Deborah Amos

Northern Iraq is a lot more diverse than just Arabs and Kurds or Sunni and Shiite. For centuries, it has been home to multiple religious groups with ancient roots in the region.

But more than a decade of turmoil has driven many religious minorities out, with the most recent example being the onslaught of the self-proclaimed Islamic State militants, or ISIS.

Soon after Kurdish peshmerga fighters broke a siege by Islamic State extremists around Mount Sinjar in northern Iraq, Kurdish television reporters arrived to broadcast the riotous celebrations.

This was the largest gain by the Kurds against Islamist militants since August, when Islamic State fighters, also known as ISIS, threatened Irbil, the capital of the Kurdistan Regional Government.

Copyright 2014 NPR. To see more, visit http://www.npr.org/.

Transcript

SCOTT SIMON, HOST:

When Mohammed Taha Yaseen recalls the day that Islamic militants swept through Iraq's northern city of Mosul this past summer, he chokes up.

"The army ran away," he says, and pauses to gain control of his voice. "We didn't run — the police stayed and fought ISIS."

Yaseen, an officer in the Mosul police force, tells his story at an isolated training camp in northern Iraq, less than 20 miles from the front lines with ISIS, also known as the Islamic State.

The man at the eye of the storm in Saudi Arabia is Ahmad Aziz Al Ghamdi. He's a religious scholar, the former head of the religious police in Mecca, a group officially known as the Committee for Promotion of Virtue and Prevention of Vice.

Alarmed over rising threats in the Middle East and North Africa, the Gulf Cooperation Council is set to launch an unprecedented joint military command, according to regional officials and military analysts.

"At the moment, we are witnessing a new spirit," says Abdulaziz Sager, head of the Gulf Research Center, a think tank that focuses on the GCC, a six-member group of Arab monarchies.

The stabbing death of an American schoolteacher in a bathroom at an upscale mall in Abu Dhabi this week has shocked the United Arab Emirates, citizens and international residents alike. Violent crime is rare in the Emirates, a place where glitzy shopping centers are the hub of social life.

When Ronaldo Mouchawar was working in a Boston engineering firm he dreamed of moving back to the Arab world. Born and raised in Aleppo, Syria, he had come to the U.S. to study, then got a high-paying job, but he believed he "owed something" to his home region.

It turned out his ticket back was a smart idea at the right time.

Can Iran and six world powers reach a historic deal over Iran's nuclear program by Monday? The negotiations are at a crucial phase. As the deadline nears, regional hopes and fears are rising in equal measure.

A successful nuclear deal to curb Tehran's nuclear ambitions could finally defuse one of the most dangerous crises in the Middle East. But a deal could also lead to more instability as regional powers react to what would be a historic re-set in relations in the Middle East.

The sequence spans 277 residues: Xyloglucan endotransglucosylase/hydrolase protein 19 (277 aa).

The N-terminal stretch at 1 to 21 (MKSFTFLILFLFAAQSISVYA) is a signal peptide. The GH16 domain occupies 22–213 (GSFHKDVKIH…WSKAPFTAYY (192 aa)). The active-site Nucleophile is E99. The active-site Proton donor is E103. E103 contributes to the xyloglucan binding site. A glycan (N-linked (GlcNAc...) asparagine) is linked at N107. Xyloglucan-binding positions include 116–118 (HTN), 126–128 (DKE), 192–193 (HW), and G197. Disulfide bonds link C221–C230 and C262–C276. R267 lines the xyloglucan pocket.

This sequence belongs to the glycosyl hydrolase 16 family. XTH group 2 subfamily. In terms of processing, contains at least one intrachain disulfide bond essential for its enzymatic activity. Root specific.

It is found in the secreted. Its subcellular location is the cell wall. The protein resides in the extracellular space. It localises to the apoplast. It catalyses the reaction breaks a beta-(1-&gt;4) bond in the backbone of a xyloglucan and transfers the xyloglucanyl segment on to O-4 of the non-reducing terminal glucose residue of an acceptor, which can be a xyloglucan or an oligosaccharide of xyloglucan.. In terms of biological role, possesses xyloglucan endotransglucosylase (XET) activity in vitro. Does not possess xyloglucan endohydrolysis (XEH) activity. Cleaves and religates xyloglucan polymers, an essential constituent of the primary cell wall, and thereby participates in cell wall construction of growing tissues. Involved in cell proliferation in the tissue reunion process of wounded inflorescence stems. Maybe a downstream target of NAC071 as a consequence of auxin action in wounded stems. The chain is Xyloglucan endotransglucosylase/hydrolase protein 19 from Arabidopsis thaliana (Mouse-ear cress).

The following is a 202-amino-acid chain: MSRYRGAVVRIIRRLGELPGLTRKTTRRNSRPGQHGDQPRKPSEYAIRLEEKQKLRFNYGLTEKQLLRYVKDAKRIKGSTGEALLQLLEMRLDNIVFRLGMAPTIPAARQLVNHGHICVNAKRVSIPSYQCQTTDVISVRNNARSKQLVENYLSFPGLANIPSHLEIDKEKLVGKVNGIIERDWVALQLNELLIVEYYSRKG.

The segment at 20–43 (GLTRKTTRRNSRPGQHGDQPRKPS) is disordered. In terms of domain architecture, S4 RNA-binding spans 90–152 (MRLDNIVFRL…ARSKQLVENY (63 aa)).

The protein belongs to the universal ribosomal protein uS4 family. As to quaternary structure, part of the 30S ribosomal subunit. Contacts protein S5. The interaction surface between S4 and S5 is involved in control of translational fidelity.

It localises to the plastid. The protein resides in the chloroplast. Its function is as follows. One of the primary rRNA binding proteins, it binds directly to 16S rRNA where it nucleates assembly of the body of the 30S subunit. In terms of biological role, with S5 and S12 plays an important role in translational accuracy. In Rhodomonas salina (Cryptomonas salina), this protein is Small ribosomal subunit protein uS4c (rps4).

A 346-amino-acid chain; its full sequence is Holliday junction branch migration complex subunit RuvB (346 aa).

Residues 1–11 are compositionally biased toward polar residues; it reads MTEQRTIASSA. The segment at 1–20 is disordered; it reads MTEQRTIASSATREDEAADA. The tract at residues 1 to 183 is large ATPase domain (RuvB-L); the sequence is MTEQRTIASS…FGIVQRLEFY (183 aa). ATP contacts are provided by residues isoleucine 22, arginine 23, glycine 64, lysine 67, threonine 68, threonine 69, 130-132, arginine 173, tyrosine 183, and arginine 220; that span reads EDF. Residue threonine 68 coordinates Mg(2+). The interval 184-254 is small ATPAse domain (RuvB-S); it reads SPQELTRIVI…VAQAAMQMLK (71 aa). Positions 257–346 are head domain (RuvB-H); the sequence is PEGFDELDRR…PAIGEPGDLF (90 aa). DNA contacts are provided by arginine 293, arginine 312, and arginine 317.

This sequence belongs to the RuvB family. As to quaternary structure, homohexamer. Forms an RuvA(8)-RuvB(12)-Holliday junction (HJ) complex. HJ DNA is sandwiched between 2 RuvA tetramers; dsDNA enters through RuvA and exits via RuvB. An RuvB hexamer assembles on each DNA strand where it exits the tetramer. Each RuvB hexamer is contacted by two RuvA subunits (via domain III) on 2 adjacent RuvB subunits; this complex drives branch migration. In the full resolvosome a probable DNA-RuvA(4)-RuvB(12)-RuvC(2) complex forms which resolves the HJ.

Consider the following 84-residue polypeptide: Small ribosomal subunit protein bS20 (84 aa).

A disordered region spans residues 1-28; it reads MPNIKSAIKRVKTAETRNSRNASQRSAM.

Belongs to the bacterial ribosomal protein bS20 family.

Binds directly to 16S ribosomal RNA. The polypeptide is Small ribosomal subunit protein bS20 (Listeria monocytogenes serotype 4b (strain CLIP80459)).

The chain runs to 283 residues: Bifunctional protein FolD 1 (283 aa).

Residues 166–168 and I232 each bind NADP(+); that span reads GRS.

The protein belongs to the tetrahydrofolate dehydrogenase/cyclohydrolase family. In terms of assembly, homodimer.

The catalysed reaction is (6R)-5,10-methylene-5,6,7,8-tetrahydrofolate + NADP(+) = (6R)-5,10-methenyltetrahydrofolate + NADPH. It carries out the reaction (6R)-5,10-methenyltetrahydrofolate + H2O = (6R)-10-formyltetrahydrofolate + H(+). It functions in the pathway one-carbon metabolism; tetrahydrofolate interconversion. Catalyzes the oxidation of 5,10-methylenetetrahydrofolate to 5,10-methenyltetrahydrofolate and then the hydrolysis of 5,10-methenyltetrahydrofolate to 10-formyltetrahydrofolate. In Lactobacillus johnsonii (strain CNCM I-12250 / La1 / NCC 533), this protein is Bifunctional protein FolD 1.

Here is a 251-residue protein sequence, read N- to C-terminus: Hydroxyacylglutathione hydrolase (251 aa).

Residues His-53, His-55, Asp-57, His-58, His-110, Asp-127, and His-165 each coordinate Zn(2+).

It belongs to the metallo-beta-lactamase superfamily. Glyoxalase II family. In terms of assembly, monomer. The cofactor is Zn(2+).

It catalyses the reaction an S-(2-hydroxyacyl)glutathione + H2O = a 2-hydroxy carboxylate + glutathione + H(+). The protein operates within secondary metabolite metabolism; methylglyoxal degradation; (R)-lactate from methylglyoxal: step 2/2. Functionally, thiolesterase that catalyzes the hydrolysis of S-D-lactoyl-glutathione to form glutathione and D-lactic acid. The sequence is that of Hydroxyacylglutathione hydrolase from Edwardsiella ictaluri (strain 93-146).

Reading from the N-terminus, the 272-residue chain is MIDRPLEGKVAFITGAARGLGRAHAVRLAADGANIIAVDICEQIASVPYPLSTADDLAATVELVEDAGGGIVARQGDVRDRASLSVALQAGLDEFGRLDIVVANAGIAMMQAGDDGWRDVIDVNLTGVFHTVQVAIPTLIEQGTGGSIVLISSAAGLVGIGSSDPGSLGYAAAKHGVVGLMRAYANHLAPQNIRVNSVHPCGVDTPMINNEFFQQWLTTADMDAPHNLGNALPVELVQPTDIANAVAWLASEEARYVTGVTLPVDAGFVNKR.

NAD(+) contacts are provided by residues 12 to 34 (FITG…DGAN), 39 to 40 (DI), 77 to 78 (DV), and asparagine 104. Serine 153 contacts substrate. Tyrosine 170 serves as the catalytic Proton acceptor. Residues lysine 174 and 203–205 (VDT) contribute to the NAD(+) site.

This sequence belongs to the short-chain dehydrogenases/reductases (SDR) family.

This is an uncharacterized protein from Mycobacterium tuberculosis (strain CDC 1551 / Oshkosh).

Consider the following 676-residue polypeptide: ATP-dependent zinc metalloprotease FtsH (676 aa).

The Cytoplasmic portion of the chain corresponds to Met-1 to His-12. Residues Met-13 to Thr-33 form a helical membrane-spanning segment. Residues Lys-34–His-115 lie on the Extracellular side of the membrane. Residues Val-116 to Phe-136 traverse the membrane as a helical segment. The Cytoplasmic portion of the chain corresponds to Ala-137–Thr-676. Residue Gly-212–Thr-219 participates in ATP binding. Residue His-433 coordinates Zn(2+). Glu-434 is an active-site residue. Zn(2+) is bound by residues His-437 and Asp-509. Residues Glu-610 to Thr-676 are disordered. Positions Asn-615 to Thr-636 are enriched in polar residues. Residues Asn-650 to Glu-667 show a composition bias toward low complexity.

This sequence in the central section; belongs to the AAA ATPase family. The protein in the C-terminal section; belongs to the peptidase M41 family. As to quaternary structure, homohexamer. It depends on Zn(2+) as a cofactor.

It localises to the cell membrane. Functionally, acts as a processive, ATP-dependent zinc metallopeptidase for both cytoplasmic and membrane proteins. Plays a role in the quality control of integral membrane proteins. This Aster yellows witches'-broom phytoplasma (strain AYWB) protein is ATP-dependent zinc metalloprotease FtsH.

Imagine this: You have a great idea for an Internet startup. You're sure it will work. You are ready to be part of the global market. There's one big problem: You live in Iran, a country facing some of the most extensive financial sanctions imposed on any country in the world.

That was the challenge for a team of young Iranian entrepreneurs competing in the recent Startup Istanbul, where aspiring entrepreneurs got to pitch ideas to the founders of successful tech companies and venture capitalists at a conference in Turkey.

The Syrian smuggler agrees to meet at an outdoor cafe in Kilis, a town on the edge of Syria-Turkey frontier. As waiters deliver glasses of hot, sweet tea and Turks play dominoes at nearby tables, he talks about his role in the "Jihadi Highway" and why he finally decided to quit.

The smuggler, in his mid-20s, is open about every aspect of the lucrative enterprise, except for revealing his name. He is well-known to the militants of the Islamic State, also known as ISIS, who paid him well for his skills, and who certainly would kill him for speaking to a journalist.

Copyright 2014 NPR. To see more, visit http://www.npr.org/.

Transcript

STEVE INSKEEP, HOST:

President Obama has long been reluctant to provide substantial aid to Syria's so-called moderate rebels, often dismissed as weak and disorganized. But the rapid rise of the group that calls itself the Islamic State has changed many calculations.

The CIA has been running a small-scale covert weapons program since early this year, according to rebels who have been trained and are now receiving arms shipments. The modest program has strengthened moderate battalions, according to Western and regional analysts, even as rebel commanders complain about the meager arms flow.

Editor's Note: This story was published on Sept. 9. In light of the U.S.-led airstrikes on the Islamic State's oil production facilities, we wanted to showcase it once again.

Thousands of Syrian infants born to refugee parents are now stateless. Their births are unregistered and will pose many difficult challenges in this long-term conflict.

The exact numbers are far from certain. A recent report by the United Nations refugee agency, UNHCR, suggests that 75 percent of Syrians born in Lebanon since 2011 have not been properly registered. Many families don't have any identification documents, which were destroyed in the fighting or left behind in a panicked escape.

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